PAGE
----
INDIANAPOLIS – The Indiana Bureau of Motor Vehicles is getting a new leader and internal controls after yet another announcement Monday of newly discovered overcharges to Hoosier drivers.
That brings the total to about $57 million to be returned to BMV customers since the fall of 2013.
An internal review being handled by consultant BKD identified the latest snafus.
Gov. Mike Pence said about $13 million in undercharges were discovered too but Hoosiers will not be asked to repay the money to the BMV. Instead, the law will be changed to keep the lower fees.
"I want the back office at the BMV to run as well as the front office does," he said.
The governor praised current BMV Commissioner Don Snemis for his work but also said it was time for new leadership. Kent Abernathy – current chief of staff at the Indiana Department of Environmental Management – will begin his duties Feb. 12.
Snemis moves to a newly created position at the Family and Social Services Administration – special counsel for program integrity.
Pence also announced a new internal audit department will be set up within the BMV central office that will report to both agency superiors and the State Board of Accounts.
He said the BMV is a large, complex bureaucracy that applies a thousand fees and taxes that have evolved over several administrations. He acknowledged that sometimes the left hand doesn’t know what the right hand is doing.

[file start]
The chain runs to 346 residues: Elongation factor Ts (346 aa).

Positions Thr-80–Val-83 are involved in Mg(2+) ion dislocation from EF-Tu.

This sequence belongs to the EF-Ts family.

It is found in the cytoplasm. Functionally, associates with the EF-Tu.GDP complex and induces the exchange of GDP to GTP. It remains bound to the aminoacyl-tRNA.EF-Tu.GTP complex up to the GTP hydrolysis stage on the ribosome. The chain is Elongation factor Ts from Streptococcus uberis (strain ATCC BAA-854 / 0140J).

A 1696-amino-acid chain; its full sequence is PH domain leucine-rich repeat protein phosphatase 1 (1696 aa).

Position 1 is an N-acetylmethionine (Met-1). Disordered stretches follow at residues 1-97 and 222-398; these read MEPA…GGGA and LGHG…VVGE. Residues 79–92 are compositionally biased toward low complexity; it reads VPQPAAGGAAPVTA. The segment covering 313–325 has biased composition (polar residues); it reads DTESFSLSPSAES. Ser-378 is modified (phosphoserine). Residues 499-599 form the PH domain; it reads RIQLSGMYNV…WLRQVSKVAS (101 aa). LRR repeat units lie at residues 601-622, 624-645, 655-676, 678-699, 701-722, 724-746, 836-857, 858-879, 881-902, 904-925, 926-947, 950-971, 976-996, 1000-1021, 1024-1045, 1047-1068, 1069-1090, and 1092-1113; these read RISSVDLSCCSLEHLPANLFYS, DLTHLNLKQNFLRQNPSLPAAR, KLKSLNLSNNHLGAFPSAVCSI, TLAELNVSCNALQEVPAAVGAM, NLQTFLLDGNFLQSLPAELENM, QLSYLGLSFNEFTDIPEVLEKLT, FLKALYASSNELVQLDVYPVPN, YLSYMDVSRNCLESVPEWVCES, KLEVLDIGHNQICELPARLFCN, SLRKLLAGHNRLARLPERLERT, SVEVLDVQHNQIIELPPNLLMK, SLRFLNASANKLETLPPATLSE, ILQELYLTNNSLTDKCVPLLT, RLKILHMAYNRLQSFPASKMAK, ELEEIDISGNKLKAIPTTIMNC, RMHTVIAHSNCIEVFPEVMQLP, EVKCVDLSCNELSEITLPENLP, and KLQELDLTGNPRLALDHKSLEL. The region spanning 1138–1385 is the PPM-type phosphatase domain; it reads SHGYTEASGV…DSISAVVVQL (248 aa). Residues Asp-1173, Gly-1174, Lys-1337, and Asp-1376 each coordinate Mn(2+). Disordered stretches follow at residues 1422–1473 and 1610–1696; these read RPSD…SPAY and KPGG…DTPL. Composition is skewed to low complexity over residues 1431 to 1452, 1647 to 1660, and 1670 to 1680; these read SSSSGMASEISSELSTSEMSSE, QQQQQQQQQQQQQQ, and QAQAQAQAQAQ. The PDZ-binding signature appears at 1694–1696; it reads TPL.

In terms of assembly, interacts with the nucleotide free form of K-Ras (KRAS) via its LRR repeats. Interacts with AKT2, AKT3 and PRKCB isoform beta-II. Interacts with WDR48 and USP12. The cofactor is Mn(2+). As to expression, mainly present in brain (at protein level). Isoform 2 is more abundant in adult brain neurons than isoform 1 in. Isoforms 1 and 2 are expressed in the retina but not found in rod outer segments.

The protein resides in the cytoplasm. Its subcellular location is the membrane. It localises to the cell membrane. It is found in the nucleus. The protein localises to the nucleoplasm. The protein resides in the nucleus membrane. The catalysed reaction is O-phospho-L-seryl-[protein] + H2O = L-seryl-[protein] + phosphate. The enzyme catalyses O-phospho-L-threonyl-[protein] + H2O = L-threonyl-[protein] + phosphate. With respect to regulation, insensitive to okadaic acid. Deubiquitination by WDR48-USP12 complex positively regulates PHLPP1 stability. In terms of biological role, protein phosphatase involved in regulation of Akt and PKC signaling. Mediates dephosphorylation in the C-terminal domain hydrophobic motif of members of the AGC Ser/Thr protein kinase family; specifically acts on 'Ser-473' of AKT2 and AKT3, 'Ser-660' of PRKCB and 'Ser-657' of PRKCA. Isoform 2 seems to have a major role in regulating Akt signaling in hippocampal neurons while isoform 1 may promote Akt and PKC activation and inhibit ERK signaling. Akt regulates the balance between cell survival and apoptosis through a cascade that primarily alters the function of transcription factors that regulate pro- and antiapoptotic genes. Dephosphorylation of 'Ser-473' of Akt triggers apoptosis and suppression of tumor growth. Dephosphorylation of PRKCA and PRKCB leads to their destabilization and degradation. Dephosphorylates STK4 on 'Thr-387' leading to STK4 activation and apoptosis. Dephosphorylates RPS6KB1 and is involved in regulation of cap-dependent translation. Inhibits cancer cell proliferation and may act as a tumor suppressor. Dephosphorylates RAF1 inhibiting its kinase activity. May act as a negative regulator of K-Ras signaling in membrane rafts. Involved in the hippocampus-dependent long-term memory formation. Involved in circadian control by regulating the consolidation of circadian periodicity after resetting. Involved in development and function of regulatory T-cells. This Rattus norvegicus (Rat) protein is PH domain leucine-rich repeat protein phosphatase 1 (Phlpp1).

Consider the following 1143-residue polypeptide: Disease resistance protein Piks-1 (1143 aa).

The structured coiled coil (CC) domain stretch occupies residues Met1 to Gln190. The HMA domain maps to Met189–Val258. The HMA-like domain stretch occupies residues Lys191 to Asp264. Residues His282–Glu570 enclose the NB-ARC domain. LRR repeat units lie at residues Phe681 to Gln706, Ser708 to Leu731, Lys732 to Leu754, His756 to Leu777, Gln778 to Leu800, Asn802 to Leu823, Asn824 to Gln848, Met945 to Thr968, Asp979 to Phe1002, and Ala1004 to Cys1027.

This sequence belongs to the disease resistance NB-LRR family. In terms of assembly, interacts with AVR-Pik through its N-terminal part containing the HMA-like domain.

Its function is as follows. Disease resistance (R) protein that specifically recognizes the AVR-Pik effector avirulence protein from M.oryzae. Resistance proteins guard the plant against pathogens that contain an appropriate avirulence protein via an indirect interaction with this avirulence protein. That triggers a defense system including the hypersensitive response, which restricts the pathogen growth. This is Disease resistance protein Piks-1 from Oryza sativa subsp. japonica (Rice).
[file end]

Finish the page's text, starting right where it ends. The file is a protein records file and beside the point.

"I’m very confident we can reform it," Pence said. "This is a whole new era of fiscal responsibility."
He and Snemis said no one has been disciplined or fired over the multiple mistakes, though the majority of the management team has moved on.
The latest overcharges include $450,000 in credits to 21,000 people affected by delinquent fees for mobile and manufactured home titles; $1.2 million in refunds for 6,200 Hoosiers who paid reinstatement fees but later proved they had insurance; and $26,000 worth of miscellaneous credits and refunds to about 2,600 people.
Pence also warned there could still be more as the BMV and BKD review possible problems related to excise taxes for recreational vehicles and motorcycles.
BKD is expected to wrap up its work by May 1.
"How are these mistakes, costing Hoosiers millions of dollars, still occurring?" asked Rep. Dan Forestal, D-Indianapolis. "I do not believe the agency can be trusted to oversee its own operations, unless you happen to believe that foxes are the best overseers of henhouses."